- The Washington Times - Wednesday, September 8, 2004

HANAU, Germany — A U.S. Army tank company commander accused of murdering a man in Iraq fatally shot him out of pity for his injuries, a witness testified yesterday at hearings to determine whether he should face a court-martial.

Capt. Rogelio Maynulet, of Chicago, is accused of killing a driver for militant Shi’ite cleric Muqtada al-Sadr while on patrol May 21 near Kufa, south of Baghdad. He has denied the charges of murder and dereliction of duty.

His unit spotted a speeding sedan believed to be carrying al-Sadr militiamen, and a chase ensued. U.S. soldiers fired shots at the vehicle, wounding the driver and a passenger.

Yesterday, military prosecutors presented statements made to investigators by a subordinate, 1st Lt. Colin Cremin, who said Capt. Maynulet told him that “they pulled out the driver” and that the man “had half his brain hanging out.”

“Nothing could be done for him and at that point Capt. Maynulet told you he stepped back and shot him in the base of the neck or back of the head,” said prosecutor Capt. Daniel Sennott, quoting Lt. Cremin’s earlier statement.

Lt. Cremin confirmed the statement. At another point, he described the act as a mercy killing.

“It was something he didn’t want to do, but it was the compassionate response. It was definitely the human response,” Lt. Cremin said.

He testified that it was impossible to transport the injured man to get medical care, because “it would have compromised the lives of the soldiers.”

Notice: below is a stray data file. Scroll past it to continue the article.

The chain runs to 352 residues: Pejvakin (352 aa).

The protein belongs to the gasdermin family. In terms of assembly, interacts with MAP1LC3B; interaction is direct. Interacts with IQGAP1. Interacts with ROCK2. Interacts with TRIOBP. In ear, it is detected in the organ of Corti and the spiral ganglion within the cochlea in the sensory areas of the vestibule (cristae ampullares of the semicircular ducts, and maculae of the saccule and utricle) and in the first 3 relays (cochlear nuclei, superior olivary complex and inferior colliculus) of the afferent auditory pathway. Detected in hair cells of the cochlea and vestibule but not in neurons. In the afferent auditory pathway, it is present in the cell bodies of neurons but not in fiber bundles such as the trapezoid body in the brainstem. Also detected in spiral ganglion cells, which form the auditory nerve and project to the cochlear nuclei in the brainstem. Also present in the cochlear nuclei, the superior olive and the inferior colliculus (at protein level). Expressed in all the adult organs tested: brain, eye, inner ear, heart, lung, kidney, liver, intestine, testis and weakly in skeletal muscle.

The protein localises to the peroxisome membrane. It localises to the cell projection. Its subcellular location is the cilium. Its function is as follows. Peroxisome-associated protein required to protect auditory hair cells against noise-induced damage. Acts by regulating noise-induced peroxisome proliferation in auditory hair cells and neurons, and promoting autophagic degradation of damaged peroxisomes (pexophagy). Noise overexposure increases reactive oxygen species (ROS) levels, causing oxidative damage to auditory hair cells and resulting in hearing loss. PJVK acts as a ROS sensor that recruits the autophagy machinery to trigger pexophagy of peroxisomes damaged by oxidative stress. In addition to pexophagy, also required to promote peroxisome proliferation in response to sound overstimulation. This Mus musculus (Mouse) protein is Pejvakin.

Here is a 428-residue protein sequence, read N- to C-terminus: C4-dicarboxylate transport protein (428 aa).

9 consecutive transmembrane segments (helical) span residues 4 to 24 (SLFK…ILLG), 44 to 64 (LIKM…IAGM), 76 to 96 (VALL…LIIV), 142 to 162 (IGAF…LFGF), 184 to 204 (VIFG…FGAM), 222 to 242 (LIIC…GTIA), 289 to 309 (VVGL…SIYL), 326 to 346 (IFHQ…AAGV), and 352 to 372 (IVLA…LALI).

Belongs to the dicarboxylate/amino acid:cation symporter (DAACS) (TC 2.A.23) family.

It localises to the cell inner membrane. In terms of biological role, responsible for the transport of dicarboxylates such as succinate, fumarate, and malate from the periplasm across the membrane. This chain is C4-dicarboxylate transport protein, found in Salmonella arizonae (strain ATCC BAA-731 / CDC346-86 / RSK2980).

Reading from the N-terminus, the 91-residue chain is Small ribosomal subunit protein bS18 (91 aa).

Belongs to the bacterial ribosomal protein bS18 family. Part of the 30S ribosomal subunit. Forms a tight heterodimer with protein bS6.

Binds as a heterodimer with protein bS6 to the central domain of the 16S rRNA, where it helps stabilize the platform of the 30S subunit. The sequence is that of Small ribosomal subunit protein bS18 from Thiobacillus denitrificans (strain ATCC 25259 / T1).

Prosecutors cited other incidents in which, they maintained, Capt. Maynulet broke military rules.

They said he had carried a nonregulation weapon and once broke into an Iraqi police station to retrieve an identification card for a civilian contractor.

However, several witnesses, including officers and enlisted soldiers who served with him, described Capt. Maynulet as a calm man who was willing to help Iraqis.

The driver whom Capt. Maynulet is accused of killing was identified by relatives as Karim Hassan, 36. His family does not dispute that he was working for Sheik al-Sadr.

An unmanned military aircraft caught the killing on tape and that recording was introduced into evidence yesterday, military spokesman Maj. Michael Indovina said.

Reporters were asked to leave as an expert witness in neurosurgery viewed the tape because the hearing officer, Maj. Michael J. Fadden, said it might show the capabilities of U.S. technology in Iraq.

The Article 32 hearing, the military equivalent of a U.S. grand jury investigation, is scheduled to end tomorrow.

At the last round of hearings in July, Capt. Maynulet’s former commander, Col. Michael Ryan, testified that he was an “excellent officer” who was “special, trustworthy and honest.” Capt. Maynulet said he was confident the charges would be dropped.

Capt. Maynulet’s command of his tank company was suspended May 25 but he remains with his unit, serving on the division’s planning staff.

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